At the end of our current “season” on June 30, 2022, we will have several board director openings, including Conservation Director for Duval County, Education Director, EDI (Equity, Diversity and Inclusion) Director, Programs Director, and Volunteer Director. In addition, we are currently without a Vice President, an officer position that will be critical in the coming year as the current president’s final term will end on June 30, 2023.
Our proposed board officers and directors for 2022/2023 are:
Board members attend monthly board meetings (held virtually via Zoom) and participate in chapter activities on a regular basis. Officers are appointed for a one-year term, and directors serve for two years. Board members may continue serving beyond their initial term if willing and approved by the board and the general membership. Board members should become a member of the Audubon organization if not already a member.
If you are interested in joining our board to help our chapter achieve its mission, we encourage you to apply (or download and complete our paper application form and send via US Mail to Duval Audubon Society, PO Box 16304, Jacksonville, FL 32245). If there are multiple candidates for any of the officer positions (President, Vice President, Treasurer, Recording Secretary), an election will be held.
Please feel free to contact us with any questions you may have about joining our team. Thank you!
SPOTLIGHT SPECIES: PRAIRIE WARBLER
April marks the peak of spring migration for many songbird species, and the striking Prairie Warbler is always a delight to see as it forages in the tree canopy for spiders, grubs and other insects. While a few Prairie Warblers can be spotted in our area throughout the winter months, the numbers are much greater this time of year so it's easier to find one now. Plus, they are more likely to be singing, as they are trying to attract a mate in preparation for breeding season.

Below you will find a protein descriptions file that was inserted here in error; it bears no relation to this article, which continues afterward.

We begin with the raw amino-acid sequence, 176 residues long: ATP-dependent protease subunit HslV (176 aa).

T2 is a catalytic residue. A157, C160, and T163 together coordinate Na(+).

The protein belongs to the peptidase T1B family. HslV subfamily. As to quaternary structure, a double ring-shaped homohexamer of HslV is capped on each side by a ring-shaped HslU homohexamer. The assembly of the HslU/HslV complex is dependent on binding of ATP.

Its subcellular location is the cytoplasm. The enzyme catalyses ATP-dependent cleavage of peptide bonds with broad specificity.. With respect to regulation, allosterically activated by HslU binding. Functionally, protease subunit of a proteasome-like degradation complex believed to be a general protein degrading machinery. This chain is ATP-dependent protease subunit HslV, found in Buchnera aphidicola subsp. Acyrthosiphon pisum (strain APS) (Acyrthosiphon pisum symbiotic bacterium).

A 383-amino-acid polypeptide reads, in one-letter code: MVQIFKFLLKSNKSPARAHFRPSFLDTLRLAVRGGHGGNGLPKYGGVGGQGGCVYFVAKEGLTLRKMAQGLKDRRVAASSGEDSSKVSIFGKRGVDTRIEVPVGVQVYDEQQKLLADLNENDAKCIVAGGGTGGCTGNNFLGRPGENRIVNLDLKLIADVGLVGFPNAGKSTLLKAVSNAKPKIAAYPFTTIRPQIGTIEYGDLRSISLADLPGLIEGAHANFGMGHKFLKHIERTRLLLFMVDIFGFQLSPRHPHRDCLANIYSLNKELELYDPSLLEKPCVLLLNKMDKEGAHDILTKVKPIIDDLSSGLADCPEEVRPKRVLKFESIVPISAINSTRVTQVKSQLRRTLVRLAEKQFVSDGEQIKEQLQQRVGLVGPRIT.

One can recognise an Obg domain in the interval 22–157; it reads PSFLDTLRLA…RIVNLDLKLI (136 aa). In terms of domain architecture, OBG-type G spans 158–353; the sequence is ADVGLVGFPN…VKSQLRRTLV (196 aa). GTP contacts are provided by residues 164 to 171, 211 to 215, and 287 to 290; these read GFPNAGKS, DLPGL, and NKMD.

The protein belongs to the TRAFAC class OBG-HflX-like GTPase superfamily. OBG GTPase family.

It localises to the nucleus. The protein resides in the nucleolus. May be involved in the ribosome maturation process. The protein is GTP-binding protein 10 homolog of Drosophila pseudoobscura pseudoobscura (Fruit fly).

Male Prairie Warblers are easily distinguished by their brilliant yellow coloring, black eye stripe and crescent below the eye, and black streaking on the sides and flanks. During breeding season, males also sport a rusty patch on their upper backs. Immature males (more likely seen in the fall) and females typically have similar but much paler coloring and markings.
Listen for their delicate song in the springtime, a rising series of high-pitched buzzes, and watch for movement in the tree canopy. They seem to especially love our live oak trees, where they can find abundant insects to fuel their migration.
EARTH DAY CLEANUP CALL FOR VOLUNTEERS
Looking for a way to honor our home planet this Earth Day? Join us for a cleanup starting at 8:30 am on Friday, April 22 at the Joe Carlucci Sisters Creek Park and Boat Ramp in Jacksonville (8414 Heritage River Rd, Jacksonville, FL 32226). This area is a fabulous spot for shorebirds and wading birds, but it's desperately in need of a cleanup. This site is an eBird HotSpot where nearly 170 bird species have been reported. Join us to help clean up this lovely spot and help keep trash from harming the wildlife we love.
We'll supply bags, gloves and grabbers, we just need YOU and your help! Please wear close-toed shoes or boots, and clothes that can get dirty. FOR YOUR SAFETY, NO SANDALS OR FLIP-FLOPS PLEASE!
Please register on our Meetup site so we'll know how many to expect. We look forward to seeing you there!
Here's what's happening this month:
We look forward to seeing you soon!
All content by Carol Bailey-White unless otherwise noted.
Duval Audubon Society, Inc.